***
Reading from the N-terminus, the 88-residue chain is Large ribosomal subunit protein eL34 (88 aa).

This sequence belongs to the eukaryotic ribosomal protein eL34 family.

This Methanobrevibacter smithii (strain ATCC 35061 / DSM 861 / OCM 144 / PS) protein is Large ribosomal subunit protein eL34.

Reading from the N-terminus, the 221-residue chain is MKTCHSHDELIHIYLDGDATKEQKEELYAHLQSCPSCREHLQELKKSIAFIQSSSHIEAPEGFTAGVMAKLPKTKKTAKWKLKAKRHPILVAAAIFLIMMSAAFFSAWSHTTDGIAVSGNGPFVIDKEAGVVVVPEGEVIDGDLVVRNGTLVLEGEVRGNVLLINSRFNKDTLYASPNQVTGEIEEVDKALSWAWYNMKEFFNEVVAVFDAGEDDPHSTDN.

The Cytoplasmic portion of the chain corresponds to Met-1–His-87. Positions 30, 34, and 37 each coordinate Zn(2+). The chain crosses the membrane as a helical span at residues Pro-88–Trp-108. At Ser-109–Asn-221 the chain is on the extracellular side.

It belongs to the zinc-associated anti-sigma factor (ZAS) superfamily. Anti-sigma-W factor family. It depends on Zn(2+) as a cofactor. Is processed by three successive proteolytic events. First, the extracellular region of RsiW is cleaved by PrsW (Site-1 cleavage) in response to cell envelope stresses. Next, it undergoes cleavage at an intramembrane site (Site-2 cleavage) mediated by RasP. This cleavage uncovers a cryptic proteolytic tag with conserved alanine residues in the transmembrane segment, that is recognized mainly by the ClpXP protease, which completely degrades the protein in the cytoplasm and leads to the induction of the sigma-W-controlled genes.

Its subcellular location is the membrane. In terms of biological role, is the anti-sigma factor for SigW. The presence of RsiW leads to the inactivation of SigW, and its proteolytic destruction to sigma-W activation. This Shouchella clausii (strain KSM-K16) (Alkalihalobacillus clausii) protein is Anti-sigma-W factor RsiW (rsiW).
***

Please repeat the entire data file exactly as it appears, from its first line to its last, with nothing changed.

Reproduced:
Reading from the N-terminus, the 88-residue chain is Large ribosomal subunit protein eL34 (88 aa).

This sequence belongs to the eukaryotic ribosomal protein eL34 family.

This Methanobrevibacter smithii (strain ATCC 35061 / DSM 861 / OCM 144 / PS) protein is Large ribosomal subunit protein eL34.

Reading from the N-terminus, the 221-residue chain is MKTCHSHDELIHIYLDGDATKEQKEELYAHLQSCPSCREHLQELKKSIAFIQSSSHIEAPEGFTAGVMAKLPKTKKTAKWKLKAKRHPILVAAAIFLIMMSAAFFSAWSHTTDGIAVSGNGPFVIDKEAGVVVVPEGEVIDGDLVVRNGTLVLEGEVRGNVLLINSRFNKDTLYASPNQVTGEIEEVDKALSWAWYNMKEFFNEVVAVFDAGEDDPHSTDN.

The Cytoplasmic portion of the chain corresponds to Met-1–His-87. Positions 30, 34, and 37 each coordinate Zn(2+). The chain crosses the membrane as a helical span at residues Pro-88–Trp-108. At Ser-109–Asn-221 the chain is on the extracellular side.

It belongs to the zinc-associated anti-sigma factor (ZAS) superfamily. Anti-sigma-W factor family. It depends on Zn(2+) as a cofactor. Is processed by three successive proteolytic events. First, the extracellular region of RsiW is cleaved by PrsW (Site-1 cleavage) in response to cell envelope stresses. Next, it undergoes cleavage at an intramembrane site (Site-2 cleavage) mediated by RasP. This cleavage uncovers a cryptic proteolytic tag with conserved alanine residues in the transmembrane segment, that is recognized mainly by the ClpXP protease, which completely degrades the protein in the cytoplasm and leads to the induction of the sigma-W-controlled genes.

Its subcellular location is the membrane. In terms of biological role, is the anti-sigma factor for SigW. The presence of RsiW leads to the inactivation of SigW, and its proteolytic destruction to sigma-W activation. This Shouchella clausii (strain KSM-K16) (Alkalihalobacillus clausii) protein is Anti-sigma-W factor RsiW (rsiW).